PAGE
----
The diagnosis of distichisis is simple. A simple ophthalmologic examination is sufficient to determine the presence of these abnormal eyelashes. In some cases, fluorescein staining of the cornea and evaluation of the degree of tear production in the eyes is necessary to assess the extent of concomitant corneal injury and to rule out other causes of the dog's clinical signs.

Some dogs require topical anesthetics or sedatives to relieve severe discomfort and allow a thorough examination of the tissue around the eye.

Treatment for distichiasis in dogs

Treatment of distichiasis in dogs depends on the symptoms it causes. If dogs with abnormal eyelashes have no accompanying symptoms, specific treatment is not needed. However, if the eyelashes cause eye injuries, it is essential to remove them to avoid complications.

In the past, a number of surgical techniques were developed to remove the follicles from which the cilia of distichiasis originate. These techniques included excision of the eyelids, partial ablation of the tarsi, or plastics aimed at changing the direction of the cilia. However, these methods resulted in severe anatomic and functional alterations of the eyelid, so they were abandoned and replaced by new therapeutic techniques.

Currently, the most commonly used techniques for the treatment of distichiasis in dogs are:

  • Cryodepilation: it is one of the most commonly used techniques. It consists in the application of nitrous oxide or liquid nitrogen to the site where the ectopic hair follicle is suspected. The percentage of recurrence or reappearance is not very high with this technique, and when new hairs appear, they are usually finer and less problematic. However, it must be taken into account that this treatment causes inflammation of the eyelids, so treatment with anti-inflammatory agents, both systemic and local, is required.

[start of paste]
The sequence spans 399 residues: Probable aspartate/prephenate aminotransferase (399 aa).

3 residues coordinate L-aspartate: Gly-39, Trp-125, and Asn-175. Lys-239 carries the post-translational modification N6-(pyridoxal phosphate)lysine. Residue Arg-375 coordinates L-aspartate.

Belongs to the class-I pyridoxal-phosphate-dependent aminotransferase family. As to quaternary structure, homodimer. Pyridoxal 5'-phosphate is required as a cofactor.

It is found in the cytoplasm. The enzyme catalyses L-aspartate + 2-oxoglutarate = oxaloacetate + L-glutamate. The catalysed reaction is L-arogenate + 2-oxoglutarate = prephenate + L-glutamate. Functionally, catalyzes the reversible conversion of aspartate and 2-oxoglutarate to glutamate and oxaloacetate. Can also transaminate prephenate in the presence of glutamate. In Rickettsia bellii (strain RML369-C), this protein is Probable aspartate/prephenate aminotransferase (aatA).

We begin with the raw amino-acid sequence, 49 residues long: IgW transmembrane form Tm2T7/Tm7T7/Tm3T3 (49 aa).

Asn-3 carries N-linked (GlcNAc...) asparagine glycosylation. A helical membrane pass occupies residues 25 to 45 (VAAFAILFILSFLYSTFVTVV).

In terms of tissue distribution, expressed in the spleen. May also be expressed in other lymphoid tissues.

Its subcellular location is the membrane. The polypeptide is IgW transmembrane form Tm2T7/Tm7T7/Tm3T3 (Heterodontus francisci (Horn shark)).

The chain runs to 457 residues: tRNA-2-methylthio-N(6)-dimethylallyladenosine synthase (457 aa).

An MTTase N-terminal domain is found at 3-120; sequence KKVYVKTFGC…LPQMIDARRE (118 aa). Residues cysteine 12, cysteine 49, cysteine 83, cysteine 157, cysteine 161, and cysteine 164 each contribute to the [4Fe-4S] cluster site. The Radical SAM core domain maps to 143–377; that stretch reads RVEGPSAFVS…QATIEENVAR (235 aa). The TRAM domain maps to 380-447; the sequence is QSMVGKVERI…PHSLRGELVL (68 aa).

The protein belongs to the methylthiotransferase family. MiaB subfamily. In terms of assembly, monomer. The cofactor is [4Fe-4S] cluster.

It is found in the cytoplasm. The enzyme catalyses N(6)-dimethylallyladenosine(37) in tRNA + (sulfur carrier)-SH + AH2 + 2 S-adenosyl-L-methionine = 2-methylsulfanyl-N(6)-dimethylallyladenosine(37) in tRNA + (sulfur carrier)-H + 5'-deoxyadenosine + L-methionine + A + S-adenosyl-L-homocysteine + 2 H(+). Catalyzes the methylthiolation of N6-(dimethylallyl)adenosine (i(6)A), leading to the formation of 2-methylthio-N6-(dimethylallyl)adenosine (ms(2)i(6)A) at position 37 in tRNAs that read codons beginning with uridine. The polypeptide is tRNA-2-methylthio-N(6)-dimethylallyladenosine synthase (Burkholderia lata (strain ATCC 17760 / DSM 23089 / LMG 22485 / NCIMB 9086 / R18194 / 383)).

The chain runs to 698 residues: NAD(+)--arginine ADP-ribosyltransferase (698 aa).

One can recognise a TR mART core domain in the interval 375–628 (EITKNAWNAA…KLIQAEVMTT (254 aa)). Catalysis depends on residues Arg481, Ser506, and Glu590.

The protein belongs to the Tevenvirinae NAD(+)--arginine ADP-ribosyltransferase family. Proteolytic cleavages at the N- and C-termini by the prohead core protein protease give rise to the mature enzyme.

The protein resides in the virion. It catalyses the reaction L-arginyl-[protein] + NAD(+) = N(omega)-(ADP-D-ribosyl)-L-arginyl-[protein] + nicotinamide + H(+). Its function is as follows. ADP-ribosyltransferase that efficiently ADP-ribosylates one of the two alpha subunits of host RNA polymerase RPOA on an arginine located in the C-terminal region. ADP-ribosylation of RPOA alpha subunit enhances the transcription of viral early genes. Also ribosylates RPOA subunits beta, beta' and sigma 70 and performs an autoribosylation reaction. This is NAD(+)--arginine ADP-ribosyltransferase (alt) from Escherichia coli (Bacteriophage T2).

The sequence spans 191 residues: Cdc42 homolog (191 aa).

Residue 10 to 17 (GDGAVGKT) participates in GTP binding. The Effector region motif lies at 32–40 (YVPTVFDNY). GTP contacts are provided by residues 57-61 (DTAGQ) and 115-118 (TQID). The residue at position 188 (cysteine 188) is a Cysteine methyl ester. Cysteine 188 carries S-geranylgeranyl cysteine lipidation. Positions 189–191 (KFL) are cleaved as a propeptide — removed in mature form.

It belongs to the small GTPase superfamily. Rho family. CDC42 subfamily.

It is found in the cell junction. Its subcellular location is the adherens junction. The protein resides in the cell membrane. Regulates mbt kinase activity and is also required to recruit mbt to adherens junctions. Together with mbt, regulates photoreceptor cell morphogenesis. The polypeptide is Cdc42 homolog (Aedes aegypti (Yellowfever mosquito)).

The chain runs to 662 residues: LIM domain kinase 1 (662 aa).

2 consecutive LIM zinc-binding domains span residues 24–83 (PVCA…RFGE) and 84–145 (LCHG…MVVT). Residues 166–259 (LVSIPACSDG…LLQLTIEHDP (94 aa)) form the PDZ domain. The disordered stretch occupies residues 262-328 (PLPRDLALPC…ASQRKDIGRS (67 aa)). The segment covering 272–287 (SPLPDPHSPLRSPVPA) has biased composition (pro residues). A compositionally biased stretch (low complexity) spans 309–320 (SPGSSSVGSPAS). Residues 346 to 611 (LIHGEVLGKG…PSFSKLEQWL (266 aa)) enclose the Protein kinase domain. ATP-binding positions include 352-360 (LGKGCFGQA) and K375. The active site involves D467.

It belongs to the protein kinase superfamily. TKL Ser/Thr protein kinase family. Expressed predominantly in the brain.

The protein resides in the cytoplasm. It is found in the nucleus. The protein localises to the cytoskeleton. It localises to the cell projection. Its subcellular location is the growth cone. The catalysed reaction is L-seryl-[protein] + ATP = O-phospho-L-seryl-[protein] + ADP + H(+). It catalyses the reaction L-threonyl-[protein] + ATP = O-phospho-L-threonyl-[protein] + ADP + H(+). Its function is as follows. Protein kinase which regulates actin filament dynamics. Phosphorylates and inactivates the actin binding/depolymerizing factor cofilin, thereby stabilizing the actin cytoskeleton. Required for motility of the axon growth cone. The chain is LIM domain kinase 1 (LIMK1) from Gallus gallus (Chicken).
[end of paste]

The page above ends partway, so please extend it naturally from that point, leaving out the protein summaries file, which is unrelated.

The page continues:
• Electroepilation: in this case, hair removal is performed with direct current. The technique consists of inserting the needle-shaped cathode electrode into the eyelid and administering a current of 2-5 mA until the hair is detached. Recurrences often occur with this method, so the procedure often needs to be repeated.

  • Photoepilation: consists of the application of a monochromatic beam of light that interacts with the hair and causes the destruction of the hair bulb. However, several sessions are required to achieve an effect. The main problem is that the effectiveness of the laser depends on the pigmentation of the hair. Since the laser only affects areas with a lot of melanin, it is usually not effective on very light hair.

  • Electrolysis: this technique is widely used in human medicine, but is new in veterinary medicine. It consists in the application of a direct current through an acupuncture needle inserted into each hair bulb. This induces an electrochemical reaction in the follicle, facilitating its degeneration and later its resorption.

  • Manual hair removal: this technique is the cheapest and easiest, but the percentage of recurrence or reappearance is very high. Moreover, in case of recurrence, the new hairs tend to grow shorter and be less flexible, so they tend to be more distichiasis.

If left untreated, distichia causing clinical signs will continue to cause irritation and pain, and the irritation can lead to severe corneal ulceration and secondary bacterial infections. These can lead to blindness or loss of the eye.

This article is purely informative. AnimalWised does not have the authority to prescribe any veterinary treatment or create a diagnosis. We invite you to take your pet to the veterinarian if they are suffering from any condition or pain.

If you want to read similar articles to Distichiasis - Extra Eyelashes in Dogs, we recommend you visit our Eye problems category.

  • Alonso, A.; Sanchez, J.; Serrantes, AE; Garcia, MB; Bobis, D.; Sanchez, JM (2019). canine distichiasis. Treatment with the EPI technique. Veterinary broadcast consultation; 27(261):43-49
  • Rico, S.; Jaenes, JC; Cartagena, JC (2020) Eyelid diseases in dogs and cats . Argos, 221:38-43
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Distichiasis - Extra Eyelashes in Dogs